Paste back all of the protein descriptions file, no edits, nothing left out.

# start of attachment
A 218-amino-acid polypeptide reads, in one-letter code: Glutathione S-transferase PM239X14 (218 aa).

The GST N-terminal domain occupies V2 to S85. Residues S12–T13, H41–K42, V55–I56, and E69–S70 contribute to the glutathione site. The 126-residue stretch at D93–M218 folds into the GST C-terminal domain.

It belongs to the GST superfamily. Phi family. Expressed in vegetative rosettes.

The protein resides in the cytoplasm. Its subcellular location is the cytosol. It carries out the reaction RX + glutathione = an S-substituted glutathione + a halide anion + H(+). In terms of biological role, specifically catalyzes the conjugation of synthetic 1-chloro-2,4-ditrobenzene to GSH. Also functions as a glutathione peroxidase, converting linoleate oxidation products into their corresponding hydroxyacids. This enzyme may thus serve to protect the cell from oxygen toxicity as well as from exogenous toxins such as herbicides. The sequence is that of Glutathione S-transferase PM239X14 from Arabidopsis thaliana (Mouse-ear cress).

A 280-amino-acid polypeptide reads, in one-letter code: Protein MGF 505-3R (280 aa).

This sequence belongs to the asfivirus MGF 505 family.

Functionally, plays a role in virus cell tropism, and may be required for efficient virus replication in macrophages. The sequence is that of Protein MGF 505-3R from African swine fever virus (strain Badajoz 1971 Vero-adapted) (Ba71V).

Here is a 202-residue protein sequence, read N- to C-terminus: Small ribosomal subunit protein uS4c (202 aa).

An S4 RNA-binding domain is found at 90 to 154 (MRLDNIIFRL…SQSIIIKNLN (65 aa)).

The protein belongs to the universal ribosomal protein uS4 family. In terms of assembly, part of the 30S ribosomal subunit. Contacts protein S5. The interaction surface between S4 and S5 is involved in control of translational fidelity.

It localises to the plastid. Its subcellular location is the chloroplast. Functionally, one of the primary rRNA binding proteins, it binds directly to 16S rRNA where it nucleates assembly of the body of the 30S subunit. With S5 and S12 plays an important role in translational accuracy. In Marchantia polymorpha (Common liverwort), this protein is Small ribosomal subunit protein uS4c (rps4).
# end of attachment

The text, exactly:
A 218-amino-acid polypeptide reads, in one-letter code: Glutathione S-transferase PM239X14 (218 aa).

The GST N-terminal domain occupies V2 to S85. Residues S12–T13, H41–K42, V55–I56, and E69–S70 contribute to the glutathione site. The 126-residue stretch at D93–M218 folds into the GST C-terminal domain.

It belongs to the GST superfamily. Phi family. Expressed in vegetative rosettes.

The protein resides in the cytoplasm. Its subcellular location is the cytosol. It carries out the reaction RX + glutathione = an S-substituted glutathione + a halide anion + H(+). In terms of biological role, specifically catalyzes the conjugation of synthetic 1-chloro-2,4-ditrobenzene to GSH. Also functions as a glutathione peroxidase, converting linoleate oxidation products into their corresponding hydroxyacids. This enzyme may thus serve to protect the cell from oxygen toxicity as well as from exogenous toxins such as herbicides. The sequence is that of Glutathione S-transferase PM239X14 from Arabidopsis thaliana (Mouse-ear cress).

A 280-amino-acid polypeptide reads, in one-letter code: Protein MGF 505-3R (280 aa).

This sequence belongs to the asfivirus MGF 505 family.

Functionally, plays a role in virus cell tropism, and may be required for efficient virus replication in macrophages. The sequence is that of Protein MGF 505-3R from African swine fever virus (strain Badajoz 1971 Vero-adapted) (Ba71V).

Here is a 202-residue protein sequence, read N- to C-terminus: Small ribosomal subunit protein uS4c (202 aa).

An S4 RNA-binding domain is found at 90 to 154 (MRLDNIIFRL…SQSIIIKNLN (65 aa)).

The protein belongs to the universal ribosomal protein uS4 family. In terms of assembly, part of the 30S ribosomal subunit. Contacts protein S5. The interaction surface between S4 and S5 is involved in control of translational fidelity.

It localises to the plastid. Its subcellular location is the chloroplast. Functionally, one of the primary rRNA binding proteins, it binds directly to 16S rRNA where it nucleates assembly of the body of the 30S subunit. With S5 and S12 plays an important role in translational accuracy. In Marchantia polymorpha (Common liverwort), this protein is Small ribosomal subunit protein uS4c (rps4).